In a declining market, the best strategy depends on what your short and long term goals are.  Buy and hold may not be a prudent idea unless you have a long term strategy that can absorb equity losses in the short term while giving you cash flow.  Standard and Poor's released this article on May 29 that shows facts, and facts are what we need to base our decision making on: 

S&P Indices - Press Release May 29, 2012

According to Standard & Poor's / Case-Shiller Home Price Indices, "...all three headline composites ended the first quarter of 2012 at new post-crisis lows."

Further, Atlanta, Chicago, New York, Las Vegas and Portland all saw average home prices hit new lows.  Three cities...Atlanta, Chicago and Detroit saw annual declines worsen in March, 2012.

Source: S&P Indices and Fiserv - Data through March 2012

Does this mean that those folks in Atlanta, New York, Las Vegas and all the other cities that are seeing price declines can't profit as much as those in other markets?  Well, that depends on your exit strategy.  If you are buying and holding, then in the short term, you may be a loser or a winner, depending on your price to enter and service the deal.  Maybe you are looking to wholesale or a buy-fix-flip?  To successfully do so requires that you buy well below the wholesale level for wholesaling and well below your ARV after taking into consideration your repair and buy costs for flipping.  There is no need to consider deals that do not have sufficient padding for your market, especially in a declining marketplace.  Moving your money by turning it over quickly is a very good philosophy in today's declining markets, but buying right has got to be your primary objective to make this happen consistently and profitably for you.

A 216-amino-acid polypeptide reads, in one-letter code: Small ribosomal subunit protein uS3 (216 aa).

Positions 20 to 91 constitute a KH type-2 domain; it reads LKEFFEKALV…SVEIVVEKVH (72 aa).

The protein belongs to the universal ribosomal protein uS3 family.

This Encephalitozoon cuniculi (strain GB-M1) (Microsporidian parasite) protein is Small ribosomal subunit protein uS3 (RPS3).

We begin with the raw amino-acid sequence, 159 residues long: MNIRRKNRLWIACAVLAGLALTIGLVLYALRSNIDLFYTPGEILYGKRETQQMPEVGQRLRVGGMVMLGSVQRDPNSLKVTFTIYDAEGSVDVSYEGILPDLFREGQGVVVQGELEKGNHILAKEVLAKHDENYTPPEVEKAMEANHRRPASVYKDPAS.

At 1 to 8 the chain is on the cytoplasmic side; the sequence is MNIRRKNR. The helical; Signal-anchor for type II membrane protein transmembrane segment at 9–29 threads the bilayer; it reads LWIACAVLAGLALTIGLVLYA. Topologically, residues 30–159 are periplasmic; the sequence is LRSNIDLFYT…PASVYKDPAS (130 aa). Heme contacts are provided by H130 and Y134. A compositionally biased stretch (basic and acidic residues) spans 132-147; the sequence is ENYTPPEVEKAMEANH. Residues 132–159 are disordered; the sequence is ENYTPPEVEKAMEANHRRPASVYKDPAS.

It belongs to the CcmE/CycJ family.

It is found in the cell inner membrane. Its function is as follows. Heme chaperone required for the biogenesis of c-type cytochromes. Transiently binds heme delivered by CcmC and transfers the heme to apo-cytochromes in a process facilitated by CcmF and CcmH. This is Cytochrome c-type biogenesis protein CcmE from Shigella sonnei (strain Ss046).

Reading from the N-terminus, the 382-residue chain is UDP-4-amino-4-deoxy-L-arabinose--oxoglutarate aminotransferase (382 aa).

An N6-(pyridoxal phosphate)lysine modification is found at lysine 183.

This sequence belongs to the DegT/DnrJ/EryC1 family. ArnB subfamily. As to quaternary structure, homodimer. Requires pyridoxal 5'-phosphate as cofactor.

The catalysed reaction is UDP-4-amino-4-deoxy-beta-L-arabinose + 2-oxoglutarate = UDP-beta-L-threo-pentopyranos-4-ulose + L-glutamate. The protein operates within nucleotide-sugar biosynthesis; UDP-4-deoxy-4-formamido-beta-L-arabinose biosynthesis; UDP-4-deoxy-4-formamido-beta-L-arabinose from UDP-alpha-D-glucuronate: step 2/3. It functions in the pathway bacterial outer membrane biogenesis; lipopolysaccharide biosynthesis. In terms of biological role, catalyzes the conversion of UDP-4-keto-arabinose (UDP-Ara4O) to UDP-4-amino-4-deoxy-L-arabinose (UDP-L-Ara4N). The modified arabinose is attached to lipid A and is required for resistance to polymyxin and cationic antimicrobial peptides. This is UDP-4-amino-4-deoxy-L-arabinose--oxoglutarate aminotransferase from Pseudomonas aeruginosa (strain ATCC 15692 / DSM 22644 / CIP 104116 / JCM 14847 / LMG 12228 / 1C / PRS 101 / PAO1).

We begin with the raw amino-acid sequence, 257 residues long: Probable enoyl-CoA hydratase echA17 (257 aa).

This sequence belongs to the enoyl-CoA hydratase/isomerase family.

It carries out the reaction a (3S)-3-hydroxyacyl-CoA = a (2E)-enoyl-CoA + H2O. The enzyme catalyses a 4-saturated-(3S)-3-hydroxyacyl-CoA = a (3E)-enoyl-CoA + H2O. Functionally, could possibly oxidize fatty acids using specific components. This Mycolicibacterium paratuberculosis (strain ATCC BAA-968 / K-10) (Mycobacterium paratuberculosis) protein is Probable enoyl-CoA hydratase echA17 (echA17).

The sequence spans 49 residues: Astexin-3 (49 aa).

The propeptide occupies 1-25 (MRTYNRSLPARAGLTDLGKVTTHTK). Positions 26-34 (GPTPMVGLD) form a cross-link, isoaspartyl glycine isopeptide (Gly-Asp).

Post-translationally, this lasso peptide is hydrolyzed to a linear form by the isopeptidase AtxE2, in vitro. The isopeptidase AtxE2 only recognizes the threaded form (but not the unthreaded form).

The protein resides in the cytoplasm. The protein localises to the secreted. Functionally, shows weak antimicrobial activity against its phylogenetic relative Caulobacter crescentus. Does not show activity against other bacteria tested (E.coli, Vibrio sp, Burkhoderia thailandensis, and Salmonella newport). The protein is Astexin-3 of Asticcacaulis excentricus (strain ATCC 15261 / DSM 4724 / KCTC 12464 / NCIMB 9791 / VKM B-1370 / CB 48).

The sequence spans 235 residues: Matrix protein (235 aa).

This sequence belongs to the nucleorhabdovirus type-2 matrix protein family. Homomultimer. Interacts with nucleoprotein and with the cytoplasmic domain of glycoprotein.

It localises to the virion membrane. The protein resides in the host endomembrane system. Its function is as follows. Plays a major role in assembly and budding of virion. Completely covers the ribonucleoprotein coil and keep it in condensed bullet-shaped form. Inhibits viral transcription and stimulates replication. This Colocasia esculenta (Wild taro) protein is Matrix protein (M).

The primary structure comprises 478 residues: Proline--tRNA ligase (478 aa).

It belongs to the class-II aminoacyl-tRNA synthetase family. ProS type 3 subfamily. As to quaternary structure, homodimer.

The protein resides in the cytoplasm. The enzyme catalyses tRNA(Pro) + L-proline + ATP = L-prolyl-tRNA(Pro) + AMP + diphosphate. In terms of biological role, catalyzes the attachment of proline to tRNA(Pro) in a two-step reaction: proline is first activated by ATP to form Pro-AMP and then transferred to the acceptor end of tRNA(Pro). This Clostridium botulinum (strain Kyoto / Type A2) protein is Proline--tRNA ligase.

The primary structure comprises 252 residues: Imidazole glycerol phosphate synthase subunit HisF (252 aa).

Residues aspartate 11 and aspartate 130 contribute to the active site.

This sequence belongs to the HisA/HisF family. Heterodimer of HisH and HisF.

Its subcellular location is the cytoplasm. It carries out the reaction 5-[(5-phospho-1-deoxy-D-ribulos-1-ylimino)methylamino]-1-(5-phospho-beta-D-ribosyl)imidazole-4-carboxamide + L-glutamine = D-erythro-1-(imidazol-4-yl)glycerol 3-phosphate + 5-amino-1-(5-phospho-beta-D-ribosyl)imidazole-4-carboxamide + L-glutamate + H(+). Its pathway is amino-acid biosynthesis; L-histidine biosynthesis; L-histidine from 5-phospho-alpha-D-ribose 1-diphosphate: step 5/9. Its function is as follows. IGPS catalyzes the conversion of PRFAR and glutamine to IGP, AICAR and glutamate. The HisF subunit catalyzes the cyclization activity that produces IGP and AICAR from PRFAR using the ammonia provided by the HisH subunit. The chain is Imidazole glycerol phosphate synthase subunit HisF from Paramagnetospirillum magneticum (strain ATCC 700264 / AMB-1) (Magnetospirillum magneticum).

Regardless of the market you're in, declining or appreciating, exit strategy is of prime importance.  So what is the best exit strategy in a declining market?  This depends on many factors, but the first consideration you need to have is what we have already discussed and that is to buy well below current real market value, regardless of what it is that you're could be a single family home, an apartment complex, a non-performing note, whatever.  You need to know the real true market value of the asset you intend to buy.  By buying well below market and understanding your market well, you will position yourself with options to exit in whatever manner you decide is best "before you make the decision to buy" and improve your odds for short term and potentially long term profitability.  There are other strategies of course, but I temper this with the fact that they have more risk than our discussion focus does.  

Regardless, real estate is not that complicated.  If you buy low enough, you will be well positioned.  It's more difficult to find these real deals, but they are out there and well worth the expense and effort to find.  

Until next time....